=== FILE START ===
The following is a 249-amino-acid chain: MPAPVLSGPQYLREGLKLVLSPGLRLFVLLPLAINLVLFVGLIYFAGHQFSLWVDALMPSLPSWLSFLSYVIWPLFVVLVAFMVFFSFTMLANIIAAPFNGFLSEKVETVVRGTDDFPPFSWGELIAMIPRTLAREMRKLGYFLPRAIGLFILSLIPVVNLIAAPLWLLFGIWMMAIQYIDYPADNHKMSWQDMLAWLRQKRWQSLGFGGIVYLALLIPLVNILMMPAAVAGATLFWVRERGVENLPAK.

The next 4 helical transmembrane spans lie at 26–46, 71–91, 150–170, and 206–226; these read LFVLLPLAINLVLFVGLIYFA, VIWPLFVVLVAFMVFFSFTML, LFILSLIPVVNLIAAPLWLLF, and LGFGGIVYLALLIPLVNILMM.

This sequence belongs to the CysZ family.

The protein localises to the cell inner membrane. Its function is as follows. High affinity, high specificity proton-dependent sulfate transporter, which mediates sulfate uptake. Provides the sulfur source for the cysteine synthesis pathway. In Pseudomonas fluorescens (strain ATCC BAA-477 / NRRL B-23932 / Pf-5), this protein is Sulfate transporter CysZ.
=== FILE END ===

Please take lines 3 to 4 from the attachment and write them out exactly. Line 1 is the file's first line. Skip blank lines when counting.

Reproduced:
This sequence belongs to the CysZ family.

The protein localises to the cell inner membrane. Its function is as follows. High affinity, high specificity proton-dependent sulfate transporter, which mediates sulfate uptake. Provides the sulfur source for the cysteine synthesis pathway. In Pseudomonas fluorescens (strain ATCC BAA-477 / NRRL B-23932 / Pf-5), this protein is Sulfate transporter CysZ.